All taxpayers, not just those at UD, must be diligent about detecting and reporting instances of tax fraud.

Tax fraud

UD taxpayers report being caught up in tax fraud seen across the country


1:59 p.m., April 20, 2015--Members of the University of Delaware community have joined the growing number of Americans reporting that fraudulent U.S. income tax returns have been filed using their names and Social Security numbers (SSNs). 

Basic information like name, date of birth and SSN is all that is needed to file a fraudulent return. If that fraudulent return is filed before a legitimate taxpayer files, the legitimate return is blocked by the IRS because a return for that name and SSN has already been processed.

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This type of fraud occurs because the current IRS system does not verify the information on a tax return until after a payment or refund is processed.

UD employees and students are not the only targets of this method of defrauding the IRS. No one set of taxpayers seems singled out — fraud reports have come from employees of other universities, medical centers, large private businesses and small businesses. 

The IRS reports that in the first three months of 2013 alone, over 200,000 complaints about “IRS imposter” fraud were received. News reports indicate that the problem is continuing to escalate across the United States.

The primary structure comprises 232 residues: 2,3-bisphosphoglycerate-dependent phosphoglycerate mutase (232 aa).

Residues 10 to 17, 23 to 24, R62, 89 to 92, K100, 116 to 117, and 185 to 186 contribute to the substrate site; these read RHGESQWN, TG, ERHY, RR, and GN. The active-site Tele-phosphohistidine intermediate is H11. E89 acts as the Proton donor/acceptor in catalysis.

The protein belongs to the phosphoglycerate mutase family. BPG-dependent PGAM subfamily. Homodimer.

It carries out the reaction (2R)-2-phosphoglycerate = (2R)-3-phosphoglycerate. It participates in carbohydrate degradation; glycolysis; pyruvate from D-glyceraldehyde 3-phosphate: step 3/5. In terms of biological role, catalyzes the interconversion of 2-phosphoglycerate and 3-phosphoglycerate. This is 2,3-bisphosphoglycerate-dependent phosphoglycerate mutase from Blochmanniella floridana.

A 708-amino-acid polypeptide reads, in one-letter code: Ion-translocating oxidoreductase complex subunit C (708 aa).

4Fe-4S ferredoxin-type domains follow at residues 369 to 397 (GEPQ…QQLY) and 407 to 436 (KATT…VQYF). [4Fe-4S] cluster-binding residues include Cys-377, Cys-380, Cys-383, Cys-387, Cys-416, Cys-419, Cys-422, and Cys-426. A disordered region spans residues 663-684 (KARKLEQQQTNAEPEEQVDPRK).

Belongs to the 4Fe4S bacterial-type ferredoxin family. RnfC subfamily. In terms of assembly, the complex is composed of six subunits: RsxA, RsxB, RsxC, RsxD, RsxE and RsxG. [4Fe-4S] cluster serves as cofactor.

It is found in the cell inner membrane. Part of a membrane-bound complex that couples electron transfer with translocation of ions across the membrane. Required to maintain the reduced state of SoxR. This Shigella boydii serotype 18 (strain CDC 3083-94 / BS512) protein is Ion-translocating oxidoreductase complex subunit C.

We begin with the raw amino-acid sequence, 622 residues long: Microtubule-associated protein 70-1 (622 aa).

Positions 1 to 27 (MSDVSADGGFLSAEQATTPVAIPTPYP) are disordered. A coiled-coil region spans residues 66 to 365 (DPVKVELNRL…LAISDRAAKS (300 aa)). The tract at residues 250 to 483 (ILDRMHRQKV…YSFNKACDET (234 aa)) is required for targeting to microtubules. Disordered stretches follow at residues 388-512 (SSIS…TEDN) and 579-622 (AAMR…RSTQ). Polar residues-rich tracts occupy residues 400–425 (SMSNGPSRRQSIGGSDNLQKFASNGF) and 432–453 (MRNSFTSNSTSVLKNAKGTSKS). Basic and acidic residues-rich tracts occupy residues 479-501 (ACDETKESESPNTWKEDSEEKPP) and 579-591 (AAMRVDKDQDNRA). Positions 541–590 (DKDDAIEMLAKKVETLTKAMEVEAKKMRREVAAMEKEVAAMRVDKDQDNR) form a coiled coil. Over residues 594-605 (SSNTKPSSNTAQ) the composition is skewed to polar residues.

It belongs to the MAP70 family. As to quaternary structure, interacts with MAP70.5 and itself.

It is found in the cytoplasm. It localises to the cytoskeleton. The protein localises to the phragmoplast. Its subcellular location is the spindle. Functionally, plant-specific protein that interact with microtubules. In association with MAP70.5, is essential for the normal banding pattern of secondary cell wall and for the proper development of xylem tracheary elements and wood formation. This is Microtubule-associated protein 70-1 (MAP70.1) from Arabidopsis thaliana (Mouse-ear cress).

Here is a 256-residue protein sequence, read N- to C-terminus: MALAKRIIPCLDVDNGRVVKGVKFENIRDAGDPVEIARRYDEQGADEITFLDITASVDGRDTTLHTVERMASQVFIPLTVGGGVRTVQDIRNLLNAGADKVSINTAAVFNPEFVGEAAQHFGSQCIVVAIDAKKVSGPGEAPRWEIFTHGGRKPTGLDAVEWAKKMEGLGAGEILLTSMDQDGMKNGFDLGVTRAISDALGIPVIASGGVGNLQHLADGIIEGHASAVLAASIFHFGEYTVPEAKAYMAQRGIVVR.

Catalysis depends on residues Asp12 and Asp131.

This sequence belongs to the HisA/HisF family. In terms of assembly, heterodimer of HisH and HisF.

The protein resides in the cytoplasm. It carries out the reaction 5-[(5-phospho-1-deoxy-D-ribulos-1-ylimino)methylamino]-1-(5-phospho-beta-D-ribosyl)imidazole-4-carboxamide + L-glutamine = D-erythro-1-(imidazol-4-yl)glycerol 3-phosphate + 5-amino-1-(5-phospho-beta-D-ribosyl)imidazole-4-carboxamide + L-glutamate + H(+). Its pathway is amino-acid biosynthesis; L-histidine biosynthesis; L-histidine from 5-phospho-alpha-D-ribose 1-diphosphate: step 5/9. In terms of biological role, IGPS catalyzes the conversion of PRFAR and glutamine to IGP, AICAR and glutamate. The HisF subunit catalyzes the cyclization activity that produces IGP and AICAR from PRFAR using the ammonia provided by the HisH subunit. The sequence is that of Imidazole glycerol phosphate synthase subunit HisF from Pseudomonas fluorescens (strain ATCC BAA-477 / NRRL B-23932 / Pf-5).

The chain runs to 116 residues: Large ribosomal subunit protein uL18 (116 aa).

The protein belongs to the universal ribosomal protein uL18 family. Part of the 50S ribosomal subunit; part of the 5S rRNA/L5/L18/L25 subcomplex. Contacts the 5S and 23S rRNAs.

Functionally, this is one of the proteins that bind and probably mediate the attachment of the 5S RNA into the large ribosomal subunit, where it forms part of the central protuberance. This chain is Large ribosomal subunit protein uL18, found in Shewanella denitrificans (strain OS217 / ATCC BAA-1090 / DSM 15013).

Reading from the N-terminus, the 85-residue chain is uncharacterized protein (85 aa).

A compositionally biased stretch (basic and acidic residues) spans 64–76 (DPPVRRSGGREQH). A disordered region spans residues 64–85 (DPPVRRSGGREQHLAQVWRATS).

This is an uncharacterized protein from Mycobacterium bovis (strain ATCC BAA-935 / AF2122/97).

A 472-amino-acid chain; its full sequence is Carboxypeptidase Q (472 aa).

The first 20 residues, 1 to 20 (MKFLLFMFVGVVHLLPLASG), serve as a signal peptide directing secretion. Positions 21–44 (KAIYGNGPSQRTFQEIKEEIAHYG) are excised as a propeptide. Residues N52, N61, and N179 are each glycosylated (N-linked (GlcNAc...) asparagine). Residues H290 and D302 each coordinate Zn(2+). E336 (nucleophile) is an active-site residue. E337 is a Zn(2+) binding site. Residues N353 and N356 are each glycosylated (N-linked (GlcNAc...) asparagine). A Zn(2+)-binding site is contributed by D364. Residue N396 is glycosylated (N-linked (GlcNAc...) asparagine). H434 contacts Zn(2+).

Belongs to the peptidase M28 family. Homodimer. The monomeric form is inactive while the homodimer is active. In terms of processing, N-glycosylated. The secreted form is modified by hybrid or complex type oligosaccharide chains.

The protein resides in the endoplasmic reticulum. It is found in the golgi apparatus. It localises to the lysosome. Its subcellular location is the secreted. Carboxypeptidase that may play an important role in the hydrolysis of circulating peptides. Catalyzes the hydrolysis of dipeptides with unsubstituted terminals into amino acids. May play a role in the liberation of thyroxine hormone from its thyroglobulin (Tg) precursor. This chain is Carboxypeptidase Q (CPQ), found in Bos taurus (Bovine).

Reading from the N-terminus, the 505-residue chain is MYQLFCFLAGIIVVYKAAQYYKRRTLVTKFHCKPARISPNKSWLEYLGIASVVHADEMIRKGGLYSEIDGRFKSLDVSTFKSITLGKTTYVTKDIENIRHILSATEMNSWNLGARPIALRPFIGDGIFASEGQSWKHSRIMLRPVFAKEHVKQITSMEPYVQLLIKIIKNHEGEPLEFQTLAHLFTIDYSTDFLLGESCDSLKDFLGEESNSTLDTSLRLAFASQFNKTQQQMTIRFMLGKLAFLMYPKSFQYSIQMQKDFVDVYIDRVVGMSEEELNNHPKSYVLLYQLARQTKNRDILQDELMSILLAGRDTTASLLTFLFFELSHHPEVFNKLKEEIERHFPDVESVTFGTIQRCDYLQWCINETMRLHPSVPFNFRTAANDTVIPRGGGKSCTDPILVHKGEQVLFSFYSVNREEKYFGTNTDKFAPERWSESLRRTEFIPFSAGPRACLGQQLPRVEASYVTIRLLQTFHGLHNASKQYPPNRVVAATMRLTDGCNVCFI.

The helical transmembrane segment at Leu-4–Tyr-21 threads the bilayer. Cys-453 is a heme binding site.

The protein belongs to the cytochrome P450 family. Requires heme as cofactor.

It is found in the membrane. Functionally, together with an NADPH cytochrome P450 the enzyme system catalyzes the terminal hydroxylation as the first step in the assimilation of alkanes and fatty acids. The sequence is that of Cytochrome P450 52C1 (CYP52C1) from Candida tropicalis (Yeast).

If you are notified that your tax return cannot be accepted, receive an unexpected refund check or debit card, or have other evidence of tax fraud, follow the IRS steps for tax fraud remediation:

  • Report the fraud to your local police.
  • Notify at least one of the major credit bureaus.
  • File an IRS Form 14039, Identity Theft Affidavit, stating someone has filed a fraudulent federal tax return in your name.

There is no indication that instances of this fraud are related to any breach of UD information. The number of tax fraud cases reported by the UD community to date is much too small to demonstrate a link to the July 2013 UD data breach. As stated at the IRS website, “Not all data breaches or computer hacks result in tax-related identity theft.”

In addition to conducting its own investigation, the University is collaborating with ongoing investigations led by the IRS, the FBI and other universities. 

UD employees or students who have been victims of this tax fraud should follow the IRS steps for tax fraud remediation, and report the fraud to The University will track the reports, investigate to determine if specific steps are required to protect the UD community, and use the information to assist the UD, IRS, FBI and other investigations.

For further information:

Image courtesy Missouri Business Alert, under a Creative Commons license.

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